As held in the case of Superior Concrete Products, Inc. v. Workmen’s Compensation Commission, 10 there was no denial of due process when an employee was given opportunity to be heard.

In the instant case, petitioner was given ample opportunity to be heard and to present his defense, if any. But he waived his right to do so. Thus, there is no denial of due process. Petitioner was given plenty of time to present his side of the case. 11

Now to the main issue. Jurisprudence teaches us that acquittal of an employee in the criminal case filed against him by his employer does not guarantee his reinstatement where the employer has lost confidence in him. 12

The records clearly show that petitioner has not only been charged with the offense of highgrading but also have been warned twenty-one (21) times for absences without official leave (AWOL).

These repeated acts of misconduct and willful breach of trust by an employee justify his dismissal and forfeiture of his right to security of tenure as held in the case of Philippine Long Distance Telephone Co. v. NLRC. 13

Furthermore, in the case of Tabacalera Insurance Co. and Alejandro Ros v. NLRC and Domingo Simborio, 14 the Court said:jgc:chanrobles.com.ph

"Loss of confidence as a ground for dismissal does not entail proof beyond reasonable doubt of the employee’s misconduct. It is enough that there be `some basis’ for such loss of confidence or that the employer has reasonable grounds to believe, if not to entertain the moral conviction that the employee concerned is responsible for the misconduct and that the nature of his participation therein rendered him absolutely unworthy of the trust and confidence demanded by his position."cralaw virtua1aw library

Finally, the issue before Us is explained clearly in the case of Dole Philippines, Inc. v. NLRC, 15 which said:jgc:chanrobles.com.ph

". . ., the acquittal of an employee in the criminal case filed against him by his employer does not also guarantee his reinstatement if the employer has lost confidence in him. In Phil. Education Co., Inc. v. Union of Phil. Education Employees and CIR, 107 Phil. 1003, we held:chanrob1es virtual 1aw library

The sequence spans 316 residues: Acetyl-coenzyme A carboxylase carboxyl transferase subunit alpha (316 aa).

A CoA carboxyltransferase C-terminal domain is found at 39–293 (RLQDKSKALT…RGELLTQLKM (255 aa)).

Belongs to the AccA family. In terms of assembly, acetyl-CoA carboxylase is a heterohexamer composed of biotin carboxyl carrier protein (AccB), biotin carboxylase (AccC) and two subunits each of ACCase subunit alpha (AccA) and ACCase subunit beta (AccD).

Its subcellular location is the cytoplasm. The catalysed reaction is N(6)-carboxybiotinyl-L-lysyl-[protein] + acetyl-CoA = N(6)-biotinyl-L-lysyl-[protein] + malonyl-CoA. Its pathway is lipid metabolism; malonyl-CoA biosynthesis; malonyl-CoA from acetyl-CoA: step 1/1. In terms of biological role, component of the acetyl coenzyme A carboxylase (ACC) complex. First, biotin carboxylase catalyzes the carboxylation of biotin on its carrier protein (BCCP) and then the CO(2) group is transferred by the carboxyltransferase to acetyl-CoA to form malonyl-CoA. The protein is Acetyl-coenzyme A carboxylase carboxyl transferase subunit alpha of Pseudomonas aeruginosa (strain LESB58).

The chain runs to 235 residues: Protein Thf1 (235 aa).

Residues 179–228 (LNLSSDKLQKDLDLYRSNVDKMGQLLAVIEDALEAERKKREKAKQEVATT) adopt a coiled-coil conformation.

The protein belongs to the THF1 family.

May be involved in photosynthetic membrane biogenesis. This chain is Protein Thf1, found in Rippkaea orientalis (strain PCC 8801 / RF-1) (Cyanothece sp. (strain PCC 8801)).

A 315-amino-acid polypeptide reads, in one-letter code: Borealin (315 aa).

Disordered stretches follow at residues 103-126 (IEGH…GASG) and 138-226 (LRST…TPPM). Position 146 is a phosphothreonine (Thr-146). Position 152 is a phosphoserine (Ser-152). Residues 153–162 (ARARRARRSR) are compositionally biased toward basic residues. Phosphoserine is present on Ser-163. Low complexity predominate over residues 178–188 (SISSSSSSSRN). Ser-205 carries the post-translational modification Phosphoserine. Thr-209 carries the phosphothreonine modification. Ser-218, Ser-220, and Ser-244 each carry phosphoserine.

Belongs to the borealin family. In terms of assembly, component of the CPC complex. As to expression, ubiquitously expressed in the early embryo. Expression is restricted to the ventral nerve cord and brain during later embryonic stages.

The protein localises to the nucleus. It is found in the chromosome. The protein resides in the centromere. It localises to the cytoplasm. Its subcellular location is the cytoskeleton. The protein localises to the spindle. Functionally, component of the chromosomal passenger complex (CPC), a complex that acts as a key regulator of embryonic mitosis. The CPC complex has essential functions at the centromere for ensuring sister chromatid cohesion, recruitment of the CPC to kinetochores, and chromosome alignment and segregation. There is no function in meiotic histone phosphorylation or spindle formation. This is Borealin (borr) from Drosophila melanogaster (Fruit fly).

‘The relation of employer and employee, especially where the employee has access to the employer’s property in the form of articles and merchandise for sale, necessarily involves trust and confidence. If said merchandise are lost and said loss is reasonably attributed to said employee, and he is charged with theft, even if he is acquitted of the charge on reasonable doubt, when the employer has lost its confidence in him, it would be highly unfair to require said employer to continue employing him or to reinstate him, for in that case, the former might find it necessary for its protection to employ another person to watch and keep an eye on him. In such a case the employee, despite his acquittal is not entitled to reinstatement to his former position from which he was dismissed.’

"A company has the right to dismiss its erring employees if only as a measure of self-protection against acts inimical to its interest (Manila Trading and Supply Co. v. Zulueta, 69 Phil. 485 and International Hardwood and Veneer Co. of the Phil. v. Leogardo, G.R. No. 57429, October 28, 1982, 117 SCRA 967)."cralaw virtua1aw library

WHEREFORE, there being no reversible error nor grave abuse of discretion committed by the NLRC, the appealed resolution is hereby AFFIRMED.

SO ORDERED.

Narvasa, C.J., Feliciano, Regalado and Campos, Jr., JJ., concur.

Endnotes:



1. Records, pp. 130-137.

2. Records, pp. 99-109.

3. Records, pp. 923-924.

4. Records, p. 926.

5. Records, p. 928.

6. Records, pp. 931-933.

7. Records, pp. 901-904.

8. Rollo, pp. 31-36.

9. Rollo, pp. 23-30.

10. 82 SCRA 270 (1978).

11. Associated Citizens Bank v. Ople, 103 SCRA 130 (1981).

12. Dole Phil., Inc. v. NLRC, 123 SCRA 673 (1983).

13. G.R. No. 58004, 122 SCRA 601 (1983).

14. G.R. No. 72555, 152 SCRA 667 (1987) citing Reyes v. Zamora, 90 SCRA 92 (1979); Galsim v. PNB, 29 SCRA 293 (1969).

15. L-55413, 123 SCRA 673 (1983).